AWS open source newsletter #146
Feb 27th, 2023 - Instalment #146
Welcome to edition #146 of the AWS open source newsletter. This week we have another great selection of brand new, shiny open source projects for you to practice your four freedoms on. Some of the projects this week include “aws-lambda-web-adapter” that will help you build portable Lambda functions, “aws-marketplace-cli” if you want to escape the GUI when working with AWS Marketplace, this one is for you, ““otel-config-validator” helps you sanity check your configuration files, “aws-serverless-openai-chatbot-demo” build a personal assistance powered by ChatGPT, “drone-video-analysis” if you have wanted to use AI services to process your drone video footage, check this project out, “mask-words-in-image” a nice command line tool to quick mask data based on your needs, and many more cool projects.
We also have content featuring some of your favourite open source topics, including Kubernetes, Porting Advisor for Graviton, PostgreSQL, AWS Amplify, AWS ParallelCluster, CoreDNS, Amazon EMR, Terraform, Linux, Apache Hudi, Grafana, Prometheus, RabbitMQ, and more!
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Celebrating open source contributors
The articles and projects shared in this newsletter are only possible thanks to the many contributors in open source. I would like to shout out and thank those folks who really do power open source and enable us all to learn and build on top of what they have created.
So thank you to the following open source heroes: Uri Segev, Sebastian Grimberg, Hugh Carson, Andrew Keller, Joel Hans, Kevin Lewin, Hareesh Iyer, Bill Pfeiffer, Vikram Venkataraman, Sathish Arumugam, Manish Pandey, Joerg Woehrle and Mohamed Othman, Ryan Doty, Vishal Manan, Arun Chandapillai, Imaya Kumar Jagannathan, Mengdi Chen, Nikita Buldakov, Matt Vaughn, Matthew Bonig, Eric Johnson, and Evgeny Karasik.
Latest open source projects
The great thing about open source projects is that you can review the source code. If you like the look of these projects, make sure you that take a look at the code, and if it is useful to you, get in touch with the maintainer to provide feedback, suggestions or even submit a contribution.
aws-lambda-web-adapter allows developers to build web apps (http api) with familiar frameworks (e.g. Express.js, Next.js, Flask, SpringBoot, and Laravel, anything speaks HTTP 1.1/1.0) and run it on AWS Lambda. The same docker image can run on AWS Lambda, Amazon EC2, AWS Fargate, and local computers. Uri Segev has put together a blog post, Developing portable AWS Lambda functions providing some best practices for developing portable Lambda functions that allow you to easily port your code to containers if you later choose to.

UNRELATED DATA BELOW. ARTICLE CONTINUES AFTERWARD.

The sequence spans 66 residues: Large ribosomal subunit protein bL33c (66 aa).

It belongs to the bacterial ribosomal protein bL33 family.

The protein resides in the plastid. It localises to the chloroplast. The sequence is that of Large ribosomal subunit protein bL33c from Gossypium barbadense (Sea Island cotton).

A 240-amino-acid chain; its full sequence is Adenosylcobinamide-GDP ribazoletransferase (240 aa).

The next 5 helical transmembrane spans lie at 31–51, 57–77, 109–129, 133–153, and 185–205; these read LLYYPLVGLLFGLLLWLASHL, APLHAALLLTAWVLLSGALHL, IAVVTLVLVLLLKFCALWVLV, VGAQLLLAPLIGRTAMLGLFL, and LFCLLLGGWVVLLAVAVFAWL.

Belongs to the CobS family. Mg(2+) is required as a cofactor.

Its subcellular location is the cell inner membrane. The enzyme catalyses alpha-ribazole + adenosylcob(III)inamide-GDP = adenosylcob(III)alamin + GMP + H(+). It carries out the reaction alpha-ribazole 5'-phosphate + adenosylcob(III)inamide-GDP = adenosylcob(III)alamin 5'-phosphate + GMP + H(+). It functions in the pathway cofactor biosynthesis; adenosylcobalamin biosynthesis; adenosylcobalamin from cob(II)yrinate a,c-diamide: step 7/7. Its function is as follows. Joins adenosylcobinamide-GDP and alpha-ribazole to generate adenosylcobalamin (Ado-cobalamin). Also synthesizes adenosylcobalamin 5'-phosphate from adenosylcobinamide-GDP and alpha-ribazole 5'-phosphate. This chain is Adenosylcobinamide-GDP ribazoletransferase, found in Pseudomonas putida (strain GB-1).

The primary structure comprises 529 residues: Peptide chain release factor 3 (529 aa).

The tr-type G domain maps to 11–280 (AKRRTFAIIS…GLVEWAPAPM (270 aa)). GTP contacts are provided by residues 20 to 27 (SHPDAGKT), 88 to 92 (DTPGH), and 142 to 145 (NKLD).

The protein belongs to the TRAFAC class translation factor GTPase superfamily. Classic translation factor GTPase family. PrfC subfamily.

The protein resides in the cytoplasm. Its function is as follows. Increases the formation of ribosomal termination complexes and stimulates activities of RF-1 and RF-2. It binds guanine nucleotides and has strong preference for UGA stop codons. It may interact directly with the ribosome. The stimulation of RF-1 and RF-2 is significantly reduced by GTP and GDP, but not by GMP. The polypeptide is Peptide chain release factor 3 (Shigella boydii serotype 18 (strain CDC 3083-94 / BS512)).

palace which stands for PArallel LArge-scale Computational Electromagnetics, is an open-source, parallel finite element code for full-wave 3D electromagnetic simulations in the frequency or time domain, using the MFEM finite element discretisation library. I will be honest, I am not entirely sure what that means. However, the supporting blog post AWS releases open-source software Palace for cloud-based electromagnetics simulations of quantum computing hardware, from Sebastian Grimberg, Hugh Carson, and Andrew Keller helped me better understand what this project can do, explains why we released this project, and takes a look at examples of electromagnetics simulations for quantum hardware design - super interesting read!
kubefirst if you are looking to get started with Kubernetes, then this project is going to be of interest. kubefirst is a cloud provisioning tool. With simple setup and two CLI commands, we create a Kubernetes cluster managed with automated Infrastructure as Code, GitOps asset management and application delivery, secrets management, a sample application delivered to development, staging, and production, and more.
Check out their supporting blog post, What does it mean to have a cloud native application?, where Joel Hans introduces you to some of the concepts you need to learn as you begin your cloud native journey.
aws-marketplace-cli provides a friendlier way to manage your AWS Marketplace products from the command line and based on the configuration persisted in source control. If you currently interact with the AWS Marketplace via the GUI and have been looking for a cli solution, this is the project for you.